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Video description: “All of us have deeply unhelpful inner voices inside us, dragging us down with criticisms and unfair accusations. Wisdom involves learning how to replace them with more benevolent guides.”

“Things to Do in the Belly of the Whale”
By Dan Albergotti

Measure the walls. Count the ribs. Notch the long days.
Look up for blue sky through the spout. Make small fires
with the broken hulls of fishing boats. Practice smoke signals.
Call old friends, and listen for echoes of distant voices.
Organize your calendar. Dream of the beach. Look each way
for the dim glow of light. Work on your reports. Review
each of your life’s ten million choices. Endure moments
of self-loathing. Find the evidence of those before you.
Destroy it. Try to be very quiet, and listen for the sound
of gears and moving water. Listen for the sound of your heart.
Be thankful that you are here, swallowed with all hope,
where you can rest and wait. Be nostalgic. Think of all
the things you did and could have done. Remember
treading water in the center of the still night sea, your toes
pointing again and again down, down into the black depths.

Having your wounds kissed

“Own Your Own Pain”
by Patricia Roth Schwartz

Own your own pain.
Why not? It’s yours.

You’ve hawked it, pushed it, pimped it –
now,

Your body, breathing, life, guts, luster,
sweetness, softness,
pays the price.

So own your own pain. Why not?

You’ve eaten it for breakfast,
Sung it to sleep at night,
Rinsed it out in the basin,
Watched it rise with the bread.

So- take it, turn it,
Let it slither,
Into blood-beat, breast-bone, cell-song,
skin.

Give it a name.
What you possess
Cannot possess you.

“What does it mean to hold space for someone else? It means that we are willing to walk alongside another person in whatever journey they’re on without judging them, making them feel inadequate, trying to fix them, or trying to impact the outcome. When we hold space for other people, we open our hearts, offer unconditional support, and let go of judgement and control.”

Read the full, lovely piece What it means to “hold space” for people, plus eight tips on how to do it well by Heather Plett.

“I don’t think pain goes away. I think we make room for it. With time, love, forgiveness, and healing, it eventually takes up less room. Not until then, are we able to fill up that space with a sense of peace and joy in our heart and soul.”

–Brigitte Nicole

“The Journey”
by Mary Oliver

One day you finally knew
what you had to do, and began,
though the voices around you
kept shouting
their bad advice-
though the whole house
began to tremble
and you felt the old tug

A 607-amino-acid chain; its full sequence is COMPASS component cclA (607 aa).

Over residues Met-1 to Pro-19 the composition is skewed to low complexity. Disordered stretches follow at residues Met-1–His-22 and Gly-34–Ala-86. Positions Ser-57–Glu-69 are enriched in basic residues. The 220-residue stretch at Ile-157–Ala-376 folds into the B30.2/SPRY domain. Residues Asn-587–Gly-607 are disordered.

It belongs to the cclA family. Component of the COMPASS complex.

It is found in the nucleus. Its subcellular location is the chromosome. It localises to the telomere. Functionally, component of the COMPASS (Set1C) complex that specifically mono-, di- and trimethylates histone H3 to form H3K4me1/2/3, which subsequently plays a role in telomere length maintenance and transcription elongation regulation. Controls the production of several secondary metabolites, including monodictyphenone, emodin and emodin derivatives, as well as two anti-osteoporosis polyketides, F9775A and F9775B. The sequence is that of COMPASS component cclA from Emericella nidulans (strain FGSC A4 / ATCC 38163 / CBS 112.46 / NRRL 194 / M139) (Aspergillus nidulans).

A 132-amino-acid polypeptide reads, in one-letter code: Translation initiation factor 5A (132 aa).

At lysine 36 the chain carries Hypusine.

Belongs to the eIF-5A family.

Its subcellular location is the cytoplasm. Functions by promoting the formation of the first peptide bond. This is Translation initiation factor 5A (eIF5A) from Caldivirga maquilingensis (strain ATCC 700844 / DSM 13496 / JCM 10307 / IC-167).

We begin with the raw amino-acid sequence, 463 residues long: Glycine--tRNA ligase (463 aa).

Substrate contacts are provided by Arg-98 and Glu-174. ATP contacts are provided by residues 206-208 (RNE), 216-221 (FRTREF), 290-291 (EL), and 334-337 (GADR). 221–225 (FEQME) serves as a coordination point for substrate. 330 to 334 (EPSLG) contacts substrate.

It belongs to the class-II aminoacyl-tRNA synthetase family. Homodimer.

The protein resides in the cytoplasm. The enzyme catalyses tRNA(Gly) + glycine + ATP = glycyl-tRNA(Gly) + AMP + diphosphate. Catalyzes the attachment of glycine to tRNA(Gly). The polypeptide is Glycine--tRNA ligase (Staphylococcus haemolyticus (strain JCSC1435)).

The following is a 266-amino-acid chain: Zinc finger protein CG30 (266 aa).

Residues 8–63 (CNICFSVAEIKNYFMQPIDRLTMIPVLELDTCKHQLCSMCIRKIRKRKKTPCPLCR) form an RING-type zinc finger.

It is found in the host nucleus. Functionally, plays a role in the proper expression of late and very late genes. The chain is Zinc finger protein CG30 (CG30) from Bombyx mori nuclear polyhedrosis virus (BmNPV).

at your ankles.
“Mend my life!”
each voice cried.
But you didn’t stop.
You knew what you had to do,
though the wind pried
with its stiff fingers at the very foundations,
though their melancholy
was terrible.

It was already late
enough, and a wild night,
and the road full of fallen branches and stones.
But little by little,
as you left their voices behind,
the stars began to burn
through the sheets of clouds,
and there was a new voice
which you slowly
recognized as your own,
that kept you company
as you strode deeper and deeper into the world,
determined to do
the only thing you could do-
determined to save
the only life that you could save.

“Wholeness does not mean perfection: it means embracing brokenness as an integral part of life. Knowing this gives me hope that human wholeness – mine, yours, ours – need not be a utopian dream, if we can use devastation as a seedbed for new life.”

A Hidden Wholeness: The Journey Toward an Undivided Life by Parker Palmer

Listening to some lovely cello music (thanks, Tom Cole) as a quiche bakes in the oven, when the doorbell rings, surprising me on a Sunday morning. Two girls have come collecting donations of food. After dashing back into the kitchen, I hand each a can. “God bless you!” says one brightly.

There was a time when I would have bristled at such a comment, finding it overly religious (What if I were an atheist? I’m not.) or too monotheistic (What if I were a polytheist? I am.).

Growing up, I experienced a lot of toxicity from religion. Dictums such as “Honor thy father and they mother” were used to silence. And there was no equivalent of “Don’t rape and abuse thy children” to serve in my defense. But none of that seems relevant in the simple exchange at my front door.

Much like sea glass, I’ve found that time and therapy have worn smooth many of my sharp edges. And while I personally believe that the Divine cannot be distilled into any single representation, I also believe in good intentions.

I smile and wave at the two young women as they depart, thanking them for their volunteer work. Closing the front door, I found myself smiling. Maybe I received a blessing after all.

“Would you like to save the world from the degradation and destruction it seems destined for? Then step away from shallow mass movements and quietly go to work on your own self-awareness. If you want to awaken all of humanity, then awaken all of yourself. If you want to eliminate the suffering in the world, then eliminate all that is dark and negative in yourself. Truly, the greatest gift you have to give is that of your own self-transformation.”

–Lao Tzu